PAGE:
Fasteners are a tool that quietly dominate our lives. Sometimes simple and sometimes complex, these unsung heroes make our world go round, and have been doing so for thousands of years. If you take a moment to ponder a world without them, you may just begin to wonder about history as well. If so, you’re in luck! Read on for a brief explanation of the history of fasteners.
Let us begin with the screw, a fastener that keeps the roof over our heads and the floor under our feet. The screw thread is believed to have been invented around 400 BCE, by Archytas of Tarentum, a Greek philosopher sometimes called “the father of mechanics.” The general principle of the screw was applied early on, in cities like Pompeii, to extract olive oil and grape juice. It was further developed the Greek mathematician Archimedes to alter water levels. The water screw, first mentioned in Mechanica of Heron of Alexandria, was made from wood and aided farm irrigation and rid ships of bilge water.
In 1568, Jacques Besson, a French inventor, created the bolt and screw manufacturing machine. He also made a screw-cutting plate for use with lathes, which was later perfected and put into wider circulation by the English company, Hindley of York. In the eighteenth century, screws evolved again when Antoine Thiout, a French clockmaker, attached a screw drive to a lathe, enabling tool carriages to move semi-automatically.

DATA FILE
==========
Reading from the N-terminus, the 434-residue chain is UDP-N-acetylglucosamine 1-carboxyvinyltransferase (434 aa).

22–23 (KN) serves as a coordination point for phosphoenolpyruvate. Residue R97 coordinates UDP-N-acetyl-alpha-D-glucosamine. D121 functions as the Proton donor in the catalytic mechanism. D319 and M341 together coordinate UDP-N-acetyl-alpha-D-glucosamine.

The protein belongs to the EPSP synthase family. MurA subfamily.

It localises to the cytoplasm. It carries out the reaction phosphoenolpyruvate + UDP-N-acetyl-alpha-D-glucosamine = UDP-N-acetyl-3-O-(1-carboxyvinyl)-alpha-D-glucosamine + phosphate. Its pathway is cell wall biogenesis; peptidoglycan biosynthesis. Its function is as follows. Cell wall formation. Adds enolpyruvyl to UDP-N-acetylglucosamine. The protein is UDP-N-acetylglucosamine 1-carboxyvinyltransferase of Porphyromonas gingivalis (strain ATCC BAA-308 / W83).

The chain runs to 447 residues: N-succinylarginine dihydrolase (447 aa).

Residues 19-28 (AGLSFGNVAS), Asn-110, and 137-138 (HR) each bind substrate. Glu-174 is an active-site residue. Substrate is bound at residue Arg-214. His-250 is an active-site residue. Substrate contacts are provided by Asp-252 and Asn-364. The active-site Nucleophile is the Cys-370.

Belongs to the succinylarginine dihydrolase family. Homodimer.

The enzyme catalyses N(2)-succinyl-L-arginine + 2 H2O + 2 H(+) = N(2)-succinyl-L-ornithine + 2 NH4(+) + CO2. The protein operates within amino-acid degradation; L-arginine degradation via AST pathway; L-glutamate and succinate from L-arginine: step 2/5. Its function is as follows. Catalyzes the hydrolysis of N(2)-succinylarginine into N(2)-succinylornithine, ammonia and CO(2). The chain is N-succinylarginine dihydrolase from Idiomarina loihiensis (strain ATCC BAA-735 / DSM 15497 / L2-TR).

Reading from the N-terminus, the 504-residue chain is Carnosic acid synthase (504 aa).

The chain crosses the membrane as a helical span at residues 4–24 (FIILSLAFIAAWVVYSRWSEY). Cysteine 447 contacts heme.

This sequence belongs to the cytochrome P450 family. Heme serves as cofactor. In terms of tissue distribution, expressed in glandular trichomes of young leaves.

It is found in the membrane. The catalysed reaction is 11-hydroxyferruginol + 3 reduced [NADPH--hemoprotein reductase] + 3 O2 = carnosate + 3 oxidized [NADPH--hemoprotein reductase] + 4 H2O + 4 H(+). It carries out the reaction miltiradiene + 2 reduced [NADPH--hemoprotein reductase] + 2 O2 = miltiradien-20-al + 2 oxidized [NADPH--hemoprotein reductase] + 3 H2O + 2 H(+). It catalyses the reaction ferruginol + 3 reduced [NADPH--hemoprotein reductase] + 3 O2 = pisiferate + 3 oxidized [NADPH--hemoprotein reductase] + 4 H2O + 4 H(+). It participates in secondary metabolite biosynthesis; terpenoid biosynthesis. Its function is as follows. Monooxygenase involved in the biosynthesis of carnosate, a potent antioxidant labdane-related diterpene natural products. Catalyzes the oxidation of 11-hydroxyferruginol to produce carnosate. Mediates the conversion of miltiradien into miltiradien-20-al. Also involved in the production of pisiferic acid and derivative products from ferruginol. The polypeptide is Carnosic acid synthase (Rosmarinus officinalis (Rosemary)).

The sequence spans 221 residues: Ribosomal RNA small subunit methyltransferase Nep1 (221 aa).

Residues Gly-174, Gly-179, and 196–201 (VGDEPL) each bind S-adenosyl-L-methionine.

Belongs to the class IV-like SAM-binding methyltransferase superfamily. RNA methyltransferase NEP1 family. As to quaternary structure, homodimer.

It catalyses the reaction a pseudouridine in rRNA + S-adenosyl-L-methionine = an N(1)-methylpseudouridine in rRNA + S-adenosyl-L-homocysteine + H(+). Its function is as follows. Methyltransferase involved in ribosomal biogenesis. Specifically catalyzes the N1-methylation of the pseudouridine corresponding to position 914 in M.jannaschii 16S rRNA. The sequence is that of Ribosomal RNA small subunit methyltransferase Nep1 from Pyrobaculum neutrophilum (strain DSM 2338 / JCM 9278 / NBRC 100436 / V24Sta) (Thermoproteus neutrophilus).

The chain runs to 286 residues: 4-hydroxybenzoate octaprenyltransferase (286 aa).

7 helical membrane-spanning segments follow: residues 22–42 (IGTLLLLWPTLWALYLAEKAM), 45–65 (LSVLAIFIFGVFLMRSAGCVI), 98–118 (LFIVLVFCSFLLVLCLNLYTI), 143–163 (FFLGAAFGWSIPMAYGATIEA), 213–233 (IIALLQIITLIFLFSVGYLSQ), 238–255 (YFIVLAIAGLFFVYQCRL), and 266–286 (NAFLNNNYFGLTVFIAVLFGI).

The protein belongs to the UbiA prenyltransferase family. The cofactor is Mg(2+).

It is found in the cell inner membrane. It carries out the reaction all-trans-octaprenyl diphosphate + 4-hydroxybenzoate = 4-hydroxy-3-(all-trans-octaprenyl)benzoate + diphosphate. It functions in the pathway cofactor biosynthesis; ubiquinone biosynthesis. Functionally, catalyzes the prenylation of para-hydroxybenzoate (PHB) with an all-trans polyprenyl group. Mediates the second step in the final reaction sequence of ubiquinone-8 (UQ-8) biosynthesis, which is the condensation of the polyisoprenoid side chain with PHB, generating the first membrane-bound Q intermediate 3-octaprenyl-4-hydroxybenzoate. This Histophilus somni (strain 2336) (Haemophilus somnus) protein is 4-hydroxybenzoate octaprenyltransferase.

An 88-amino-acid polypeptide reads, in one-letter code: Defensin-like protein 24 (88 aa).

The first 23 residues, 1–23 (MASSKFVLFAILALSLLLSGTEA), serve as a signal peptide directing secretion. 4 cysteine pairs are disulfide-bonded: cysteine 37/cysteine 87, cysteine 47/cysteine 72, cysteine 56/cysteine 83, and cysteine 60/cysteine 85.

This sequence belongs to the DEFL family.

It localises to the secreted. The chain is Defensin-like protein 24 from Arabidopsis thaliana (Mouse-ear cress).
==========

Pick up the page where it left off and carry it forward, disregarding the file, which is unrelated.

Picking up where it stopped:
No one quite agrees on the origin of nuts and bolts, though we believe they came after the screw thread. What we do know is that they came into prominence during the Industrial Revolution, and their most notable process innovations have occurred within the last 150 years. For example, the U.S. Standard Thread was formed in the early 1870s, followed by Society of Automotive Engineers (SAE) standard, and so on. By the late 1960s, self-drilling screws, advertised as “pinched point” or “cold forged” self-drills that cut down labor time and costs, were gaining a foothold in the metal building industry.
Fast forward to the last twenty years, and fastener design developments have moved even faster, thanks to the introduction of nickel-based alloys. Unlike steel, Nickel-based alloys can retain their form in high temperature environments like those in engines and turbochargers. Engineers seek to continue fastener development by studying what’s possible with lightweight metal bolts made from materials like magnesium, titanium and aluminum.
This has been a brief history of fasteners. They’ve been with us a long time, and only more time will tell how we will continue to develop together. Stay tuned!